To set a contrast, think about that same question in the work environment, could you be easily replaced at work? While employers really do not want to hurt their workers, they make decisions based on many factors besides though including worker safety. Workers can be easily replaced by another person hired and trained to do your job. This adds cost to employers yet it’s the way that employers replace employees. It is just not that easy to do in a family.
To be very clear, you are worth more to your family and friends than to your employer. Work safe for yourself, your family, and your friends.
Consider this if you are killed at work what would your gravestone read? I saw this on a poster at some point in my career though I do not remember where. Would your epitaph read “Here lies a worker who took one too many risks, one too many shortcuts, and accepted one too many risks?” Or would it read “Worked in a management system that encouraged, or did not discourage, taking risks, taking shortcuts.” If this is the case, you did not take responsibility for your safety.
Hopefully, at this point, you are now thinking “what do I need to do to work safely?” or “how do I exercise my responsibility to work safely?” The answer is you need to understand OSHA’s imminent danger or “Workers’ Right to Refuse Dangerous Work” guidance. Briefly, “…If you believe working conditions are unsafe or unhealthful…” you have the right to bring the conditions to your employer’s attention, if possible…You may file a complaint with OSHA concerning a hazardous working condition at any time. However, you should not leave the worksite merely because you have filed a complaint. If the condition clearly presents a risk of death or serious physical harm, there is not sufficient time for OSHA to inspect, and, where possible, you have brought the condition to the attention of your employer, you may have a legal right to refuse to work in a situation in which you would be exposed to the hazard.”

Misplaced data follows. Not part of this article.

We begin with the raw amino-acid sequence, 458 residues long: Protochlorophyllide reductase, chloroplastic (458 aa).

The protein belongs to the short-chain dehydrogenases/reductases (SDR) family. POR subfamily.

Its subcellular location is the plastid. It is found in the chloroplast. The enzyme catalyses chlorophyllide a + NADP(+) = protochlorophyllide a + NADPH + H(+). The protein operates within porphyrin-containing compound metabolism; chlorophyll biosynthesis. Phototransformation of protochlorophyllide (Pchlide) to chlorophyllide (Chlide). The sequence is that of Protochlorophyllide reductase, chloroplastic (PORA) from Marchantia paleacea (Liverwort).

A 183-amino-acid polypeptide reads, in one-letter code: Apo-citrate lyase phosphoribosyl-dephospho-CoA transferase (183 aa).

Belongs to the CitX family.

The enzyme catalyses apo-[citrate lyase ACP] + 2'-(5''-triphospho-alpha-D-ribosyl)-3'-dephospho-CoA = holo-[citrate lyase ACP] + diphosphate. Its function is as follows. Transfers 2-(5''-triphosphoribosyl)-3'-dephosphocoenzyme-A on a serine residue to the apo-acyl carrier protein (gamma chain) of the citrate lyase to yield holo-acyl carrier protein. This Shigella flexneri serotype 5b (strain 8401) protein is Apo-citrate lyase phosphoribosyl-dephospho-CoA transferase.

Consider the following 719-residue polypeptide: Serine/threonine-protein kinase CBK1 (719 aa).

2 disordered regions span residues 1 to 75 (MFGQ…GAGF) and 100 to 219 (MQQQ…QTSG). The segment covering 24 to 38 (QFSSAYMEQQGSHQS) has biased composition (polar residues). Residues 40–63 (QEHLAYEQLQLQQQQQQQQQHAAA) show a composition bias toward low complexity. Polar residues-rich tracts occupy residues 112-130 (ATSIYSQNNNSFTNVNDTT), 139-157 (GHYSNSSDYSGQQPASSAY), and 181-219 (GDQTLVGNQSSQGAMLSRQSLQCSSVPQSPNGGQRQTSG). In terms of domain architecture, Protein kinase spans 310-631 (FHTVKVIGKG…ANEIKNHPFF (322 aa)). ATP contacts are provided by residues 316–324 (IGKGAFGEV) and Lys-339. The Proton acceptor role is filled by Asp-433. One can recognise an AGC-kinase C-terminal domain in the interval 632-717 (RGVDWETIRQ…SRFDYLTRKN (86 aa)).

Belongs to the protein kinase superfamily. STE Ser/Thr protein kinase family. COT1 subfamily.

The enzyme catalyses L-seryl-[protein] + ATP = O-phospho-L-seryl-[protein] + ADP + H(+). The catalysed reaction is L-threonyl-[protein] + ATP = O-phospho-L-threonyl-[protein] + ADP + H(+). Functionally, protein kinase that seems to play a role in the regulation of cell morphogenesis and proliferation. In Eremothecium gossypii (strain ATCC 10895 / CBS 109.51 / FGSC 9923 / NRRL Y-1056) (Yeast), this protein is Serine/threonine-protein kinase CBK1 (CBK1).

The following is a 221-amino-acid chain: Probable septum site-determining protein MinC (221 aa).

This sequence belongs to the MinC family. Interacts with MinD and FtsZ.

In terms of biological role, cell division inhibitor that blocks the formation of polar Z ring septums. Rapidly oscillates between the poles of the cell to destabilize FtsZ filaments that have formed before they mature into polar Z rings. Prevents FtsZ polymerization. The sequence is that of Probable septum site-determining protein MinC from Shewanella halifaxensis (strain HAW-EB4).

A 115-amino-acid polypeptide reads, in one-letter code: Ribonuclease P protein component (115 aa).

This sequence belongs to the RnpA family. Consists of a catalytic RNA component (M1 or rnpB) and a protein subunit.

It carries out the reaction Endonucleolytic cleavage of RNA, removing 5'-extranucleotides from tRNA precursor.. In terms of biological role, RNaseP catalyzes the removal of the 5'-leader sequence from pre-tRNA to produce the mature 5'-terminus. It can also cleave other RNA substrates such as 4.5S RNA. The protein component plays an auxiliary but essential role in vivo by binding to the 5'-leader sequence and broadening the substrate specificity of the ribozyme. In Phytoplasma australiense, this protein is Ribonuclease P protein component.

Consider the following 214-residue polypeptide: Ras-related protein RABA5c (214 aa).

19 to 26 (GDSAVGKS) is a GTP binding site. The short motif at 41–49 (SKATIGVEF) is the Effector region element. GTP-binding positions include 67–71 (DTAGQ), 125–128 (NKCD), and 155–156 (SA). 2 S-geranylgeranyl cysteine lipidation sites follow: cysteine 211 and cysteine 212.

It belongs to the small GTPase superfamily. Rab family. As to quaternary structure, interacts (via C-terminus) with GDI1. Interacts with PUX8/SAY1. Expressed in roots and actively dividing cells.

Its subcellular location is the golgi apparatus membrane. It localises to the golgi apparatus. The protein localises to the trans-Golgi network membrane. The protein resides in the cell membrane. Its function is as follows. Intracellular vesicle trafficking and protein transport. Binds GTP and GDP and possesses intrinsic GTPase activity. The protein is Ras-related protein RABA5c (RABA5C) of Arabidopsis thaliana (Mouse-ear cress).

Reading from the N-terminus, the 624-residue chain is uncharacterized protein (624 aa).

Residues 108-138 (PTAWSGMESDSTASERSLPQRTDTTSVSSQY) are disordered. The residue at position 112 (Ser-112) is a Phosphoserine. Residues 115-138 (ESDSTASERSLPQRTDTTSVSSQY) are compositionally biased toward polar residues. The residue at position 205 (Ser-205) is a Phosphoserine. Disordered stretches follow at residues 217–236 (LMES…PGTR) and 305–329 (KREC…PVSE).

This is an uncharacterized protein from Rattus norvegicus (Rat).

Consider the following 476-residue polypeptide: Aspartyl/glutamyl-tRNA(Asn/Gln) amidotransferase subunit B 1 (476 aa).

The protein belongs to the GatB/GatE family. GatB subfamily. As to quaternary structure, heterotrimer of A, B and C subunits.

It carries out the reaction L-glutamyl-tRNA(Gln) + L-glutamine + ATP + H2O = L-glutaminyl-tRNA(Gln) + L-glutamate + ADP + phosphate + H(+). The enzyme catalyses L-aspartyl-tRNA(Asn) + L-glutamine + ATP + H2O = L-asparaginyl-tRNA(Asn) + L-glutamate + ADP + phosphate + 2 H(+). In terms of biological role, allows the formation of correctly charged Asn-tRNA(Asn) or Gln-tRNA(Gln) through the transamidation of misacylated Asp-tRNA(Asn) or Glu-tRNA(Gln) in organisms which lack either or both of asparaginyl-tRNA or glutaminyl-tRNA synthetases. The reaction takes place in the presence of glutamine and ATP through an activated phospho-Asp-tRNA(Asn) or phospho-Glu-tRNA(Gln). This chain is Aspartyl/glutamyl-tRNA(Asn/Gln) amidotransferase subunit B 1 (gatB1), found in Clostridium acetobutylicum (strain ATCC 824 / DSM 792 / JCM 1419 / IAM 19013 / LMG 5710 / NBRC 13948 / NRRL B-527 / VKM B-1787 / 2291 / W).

Even more protective is an unwritten program many industries use to varying degrees, is stop work authority or a similar program where, generally speaking, if you think the task or work environment is unsafe or could potentially cause you to be injured or killed, you have the authority to stop work, cooperate to correct the situation making it safe, then continue the task.
You must follow the safety procedures, standard operating procedures, or similar requirements as they should have been developed by your employer based on the tasks and potential hazards of the tasks as identified by your employer or the industry. You must follow the training that their company provides. You should understand hazard identification, risk assessment, and risk management. There are many other things that you can do to work safely besides those listed.
The thought process to working safely is to focus on the task at hand by constantly asking yourself “what am I doing right now”, “how could I get hurt right now”, and “what am I going to do right now so that I do not have the potential to get hurt”. While constantly answering these questions, you will be doing what is necessary to work safely. You need to understand that what your thoughts and actions in response to the question of “what do I need to do to get home without injury or without being killed at work?” will set the tone for your day and get you focused on your individual safety.
For more information and/or assistance, contact:
Wayne Vanderhoof CSP, CIT
RJR Safety Inc.